It was a long night and we went home earlier than expected. Exhaustion was taking over, both physically and spiritually and we all just wanted to rest.

The next day we went to the woman we first visited after arriving in Malindi. She had prepared us lunch and it was delicious. After eating, I got a chance to ask her some questions about herself and about prostitution in general. She told me that she had been in a relationship when she was still in her home town of Nakuru. She had been engaged to be married to him when she became pregnant and he left her. She had owned a shop that sold shoes and when he left her, he took everything with him. She came to Malindi to find work to support her baby. I asked her more about her ex-fiancĂ©. She was open with me when I asked personal questions. It felt like I was talking to a friend and she seemed to feel the same. She told me that she thought she loved him but was now unsure if love was even real. I was beginning to see a theme here. Kenyans don’t want to believe in love. “Why don’t you believe that love exists?” “It just doesn’t seem possible for someone to love you forever. People always leave.” I asked her if I could share some of my story with her and she said yes. I told her how I had thought I was in love before but the boy left me just like her fiancĂ© left her. She looked at me as if to say “see, I told you love isn’t real.” “But I still believe in love, he was just the wrong person,” I continued. She looked surprised. I tried to explain to her that just because our hearts get broken by one man, doesn’t mean that they have to stay broken. We can heal and we can find real love. She looked away from me and looked to the sky. I imagine that she was either thinking I was crazy or that I might be on to something. After some more girl talk, we all said goodbye and I headed back to Maweni.

The rest of that third day in Malindi was occupied by a fairly substantial event. But it is not my story to tell. It might be blogged about by Nate ( eventually, but if not then let me just say that Kenya is a country of corruption, deception and lies and it is hard to trust the people here. Unfortunately, we had to experience that first hand.

On our last night in Malindi, Sarah expressed to me several times that she would miss me. I was surprised to feel that I would miss her too. I had begun to feel at home in Maweni. I couldn’t help but wonder what it would be like to live there and not just visit. I pushed the thought away. I was getting ahead of God and rushing to conclusions. Just because I felt at home in Malindi, didn’t mean that Malindi would someday be my home.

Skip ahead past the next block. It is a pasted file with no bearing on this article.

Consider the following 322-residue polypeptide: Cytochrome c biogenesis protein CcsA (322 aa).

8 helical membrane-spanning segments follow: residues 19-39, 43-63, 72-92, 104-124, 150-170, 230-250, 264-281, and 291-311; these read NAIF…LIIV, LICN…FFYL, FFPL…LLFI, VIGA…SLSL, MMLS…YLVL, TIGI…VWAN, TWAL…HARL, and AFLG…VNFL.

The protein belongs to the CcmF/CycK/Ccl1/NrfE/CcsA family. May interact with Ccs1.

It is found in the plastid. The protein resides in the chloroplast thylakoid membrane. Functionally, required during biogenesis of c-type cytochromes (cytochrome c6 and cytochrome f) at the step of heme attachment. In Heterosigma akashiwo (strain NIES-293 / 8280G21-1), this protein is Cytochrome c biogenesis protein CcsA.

That night Sarah announced to me and Nate that she didn’t want to go to sleep because then she would be waking up and we would have to leave. So Nate, Sarah and I stayed up and talked until around 3 in the morning. She asked us questions, told us stories and shared her opinions on some pretty serious issues. That night and early morning is one of the best memories I have from all of my trips to Kenya.

We left Malindi early on the morning of Friday the 26th and spent over twelve hours on a bus heading back to Nairobi. Obviously, I had a lot of time to think and talk to God. The only conclusion I came to on that bus ride was that God wanted me in Malindi that week. He wanted me to meet those girls and hear their stories. I don’t know exactly why. I don’t know if He wants me to go back to Malindi someday. I don’t know when or if He’ll bring me back to Kenya. I don’t know if I have a ministry there. What I do know is that right now God is calling me back to America to finish school, so that is what I am going to do.

This has been the most incredible year of my life. From last March until now, my life has not slowed down even for a moment. I have been on a whirlwind of adventure, transformation, restoration and rebirth. I have spent more time in Africa than in America over the past eight months and I forget what it is like to spend more than two months at home. I haven’t truly lived in the United States in a long time. I’ve simply been visiting between trips to Kenya but now, it is time to go home. I look forward to seeing what is in store for me and what God will have me do next. I’m excited to begin a whole new adventure.


1 comment:

  1. Stephanie. There are many time in the world when one person says to another... "you should write a book.", but I am going to say it to you here and now because people need to hear these stories, it's imperative for our culture to be shocked by the evil in the world, and you can do it.

    Thank you for the blogs.